I get a different error than you do (using numpy 1.7.0.dev):
ValueError: setting an array element with a sequence.
so the explanation below may not be correct for your system (or it could even be the wrong explanation for what I see).
First, notice that indexing a row of a structured array gives you a
numpy.void object (see data type docs)
import numpy as np
dt = np.dtype([('tuple', (int, 2))])
a = np.zeros(3, dt)
print type(a) # = numpy.void
From what I understand,
void is sort of like a Python list since it can hold objects of different data types, which makes sense since the columns in a structured array can be different data types.
If, instead of indexing, you slice out the first row, you get an
print type(a[:1]) # = numpy.ndarray
This is analogous to how Python lists work:
b = [1, 2, 3]
print b # 1
print b[:1] # 
Slicing returns a shortened version of the original sequence, but indexing returns an element (here, an
int; above, a
So when you slice into the rows of the structured array, you should expect it to behave just like your original array (only with fewer rows). Continuing with your example, you can now assign to the 'tuple' columns of the first row:
a[:1]['tuple'] = (1, 2)
So,... why doesn't
a['tuple'] = (1, 2) work?
Well, recall that
a returns a
void object. So, when you call
a['tuple'] = (1, 2) # this line fails
you're assigning a
tuple to the 'tuple' element of that
void object. Note: despite the fact you've called this index 'tuple', it was stored as an
print type(a['tuple']) # = numpy.ndarray
So, this means the tuple needs to be cast into an
ndarray. But, the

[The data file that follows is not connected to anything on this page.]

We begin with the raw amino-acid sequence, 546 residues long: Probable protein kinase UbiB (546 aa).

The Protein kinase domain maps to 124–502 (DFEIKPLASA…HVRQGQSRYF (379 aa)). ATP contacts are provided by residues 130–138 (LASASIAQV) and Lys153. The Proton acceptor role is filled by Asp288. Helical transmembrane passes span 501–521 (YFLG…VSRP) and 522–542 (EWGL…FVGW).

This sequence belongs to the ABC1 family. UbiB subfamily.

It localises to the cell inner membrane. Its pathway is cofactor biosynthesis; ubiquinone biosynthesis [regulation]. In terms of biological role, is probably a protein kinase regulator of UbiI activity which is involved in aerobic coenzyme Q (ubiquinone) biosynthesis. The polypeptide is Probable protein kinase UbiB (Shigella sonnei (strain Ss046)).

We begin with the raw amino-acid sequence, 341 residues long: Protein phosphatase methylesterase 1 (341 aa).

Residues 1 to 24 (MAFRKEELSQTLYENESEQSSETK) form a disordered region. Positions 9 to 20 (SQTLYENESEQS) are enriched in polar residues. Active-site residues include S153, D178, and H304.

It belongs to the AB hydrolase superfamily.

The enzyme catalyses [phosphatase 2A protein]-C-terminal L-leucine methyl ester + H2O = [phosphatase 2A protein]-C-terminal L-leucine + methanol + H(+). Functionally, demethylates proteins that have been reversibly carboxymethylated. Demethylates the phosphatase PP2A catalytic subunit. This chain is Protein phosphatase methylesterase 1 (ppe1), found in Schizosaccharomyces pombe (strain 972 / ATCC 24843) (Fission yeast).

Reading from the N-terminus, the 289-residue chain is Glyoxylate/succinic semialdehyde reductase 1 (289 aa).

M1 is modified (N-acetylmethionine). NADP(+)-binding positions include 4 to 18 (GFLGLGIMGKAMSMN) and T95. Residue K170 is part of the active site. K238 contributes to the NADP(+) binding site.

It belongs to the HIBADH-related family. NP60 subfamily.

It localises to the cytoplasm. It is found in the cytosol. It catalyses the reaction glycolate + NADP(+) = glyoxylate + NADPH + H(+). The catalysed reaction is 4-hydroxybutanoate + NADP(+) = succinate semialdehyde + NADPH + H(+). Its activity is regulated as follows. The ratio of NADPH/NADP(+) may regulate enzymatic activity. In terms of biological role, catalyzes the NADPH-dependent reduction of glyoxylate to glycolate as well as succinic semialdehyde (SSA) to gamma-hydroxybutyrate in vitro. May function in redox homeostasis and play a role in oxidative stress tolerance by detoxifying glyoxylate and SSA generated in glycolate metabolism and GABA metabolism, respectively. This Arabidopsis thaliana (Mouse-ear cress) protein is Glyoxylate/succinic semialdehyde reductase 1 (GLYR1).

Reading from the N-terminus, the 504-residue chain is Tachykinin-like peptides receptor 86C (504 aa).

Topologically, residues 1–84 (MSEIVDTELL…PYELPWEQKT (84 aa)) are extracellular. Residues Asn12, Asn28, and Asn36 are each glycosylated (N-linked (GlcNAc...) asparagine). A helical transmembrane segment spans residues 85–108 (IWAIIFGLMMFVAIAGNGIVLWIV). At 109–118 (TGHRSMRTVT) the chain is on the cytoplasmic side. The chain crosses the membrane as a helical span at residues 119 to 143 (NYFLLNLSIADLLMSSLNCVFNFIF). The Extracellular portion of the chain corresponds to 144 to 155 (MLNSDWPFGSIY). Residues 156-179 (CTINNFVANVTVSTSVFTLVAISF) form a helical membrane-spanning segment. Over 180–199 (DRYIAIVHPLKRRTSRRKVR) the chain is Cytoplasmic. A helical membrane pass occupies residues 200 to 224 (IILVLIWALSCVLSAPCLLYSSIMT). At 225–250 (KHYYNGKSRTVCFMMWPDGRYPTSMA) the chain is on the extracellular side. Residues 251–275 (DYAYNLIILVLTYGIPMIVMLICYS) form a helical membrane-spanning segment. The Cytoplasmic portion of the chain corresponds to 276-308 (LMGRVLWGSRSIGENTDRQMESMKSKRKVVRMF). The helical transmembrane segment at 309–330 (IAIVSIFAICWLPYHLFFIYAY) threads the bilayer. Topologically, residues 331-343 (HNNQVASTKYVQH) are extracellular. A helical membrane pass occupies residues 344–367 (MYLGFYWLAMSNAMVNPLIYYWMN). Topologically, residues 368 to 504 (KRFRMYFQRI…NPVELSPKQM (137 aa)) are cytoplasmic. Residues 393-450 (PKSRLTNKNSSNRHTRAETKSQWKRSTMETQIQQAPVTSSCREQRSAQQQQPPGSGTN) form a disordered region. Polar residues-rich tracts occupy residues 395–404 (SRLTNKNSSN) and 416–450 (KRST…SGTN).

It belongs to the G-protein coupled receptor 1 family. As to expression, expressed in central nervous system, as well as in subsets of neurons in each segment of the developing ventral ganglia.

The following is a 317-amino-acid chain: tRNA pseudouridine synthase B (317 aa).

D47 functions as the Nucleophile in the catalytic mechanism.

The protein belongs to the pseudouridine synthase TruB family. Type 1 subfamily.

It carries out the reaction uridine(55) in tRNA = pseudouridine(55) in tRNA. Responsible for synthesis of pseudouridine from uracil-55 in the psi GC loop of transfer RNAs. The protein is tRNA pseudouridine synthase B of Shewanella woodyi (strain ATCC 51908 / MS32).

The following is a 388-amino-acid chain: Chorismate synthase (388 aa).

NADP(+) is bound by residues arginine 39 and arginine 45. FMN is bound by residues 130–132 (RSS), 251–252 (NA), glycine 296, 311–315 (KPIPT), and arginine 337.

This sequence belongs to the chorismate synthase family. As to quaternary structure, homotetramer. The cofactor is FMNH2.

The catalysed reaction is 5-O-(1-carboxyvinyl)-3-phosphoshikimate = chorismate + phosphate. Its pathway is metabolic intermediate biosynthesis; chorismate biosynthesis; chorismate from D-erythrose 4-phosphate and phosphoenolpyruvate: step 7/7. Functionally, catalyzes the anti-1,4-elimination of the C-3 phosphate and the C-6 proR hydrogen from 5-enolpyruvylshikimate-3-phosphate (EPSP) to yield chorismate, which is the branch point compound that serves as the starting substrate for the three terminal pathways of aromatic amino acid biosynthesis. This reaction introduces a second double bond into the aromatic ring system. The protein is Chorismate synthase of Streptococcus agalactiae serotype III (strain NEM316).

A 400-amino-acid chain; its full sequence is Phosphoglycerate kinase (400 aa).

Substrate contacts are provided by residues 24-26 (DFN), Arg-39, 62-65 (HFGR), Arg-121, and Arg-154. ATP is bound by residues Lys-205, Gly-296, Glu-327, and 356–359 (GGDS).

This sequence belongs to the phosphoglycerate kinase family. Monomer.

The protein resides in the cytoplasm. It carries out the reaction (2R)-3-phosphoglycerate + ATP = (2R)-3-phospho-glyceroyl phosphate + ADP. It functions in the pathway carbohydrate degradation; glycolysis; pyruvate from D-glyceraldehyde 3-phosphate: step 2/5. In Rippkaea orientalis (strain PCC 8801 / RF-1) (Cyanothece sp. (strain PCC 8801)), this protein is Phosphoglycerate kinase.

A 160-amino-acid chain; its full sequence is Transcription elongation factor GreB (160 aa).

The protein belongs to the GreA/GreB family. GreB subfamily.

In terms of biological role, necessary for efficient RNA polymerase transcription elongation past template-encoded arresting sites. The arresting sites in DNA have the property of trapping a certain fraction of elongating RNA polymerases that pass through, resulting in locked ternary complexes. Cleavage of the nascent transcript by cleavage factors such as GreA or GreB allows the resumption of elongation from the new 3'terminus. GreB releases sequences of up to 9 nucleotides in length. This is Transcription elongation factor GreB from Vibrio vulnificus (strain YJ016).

void object can't cast assignments (this is just a guess) because it can contain arbitrary data types so it doesn't know what type to cast to. To get around this you can cast the input yourself:
a['tuple'] = np.array((1, 2))
The fact that we get different errors suggests that the above line might not work for you since casting addresses the error I received---not the one you received.
So why does the following work?
a['tuple'][:] = (1, 2)
Here, you're indexing into the array when you add
[:], but without that, you're indexing into the
void object. In other words,
a['tuple'][:] says "replace the elements of the stored array" (which is handled by the array),
a['tuple'] says "replace the stored array" (which is handled by
Strangely enough, accessing the row (i.e. indexing with 0) seems to drop the base array, but it still allows you to assign to the base array.
print a['tuple'].base is a # = True
print a.base is a # = False
a = ((1, 2),) # `a` is changed
void is not really an array so it doesn't have a base array,... but then why does it have a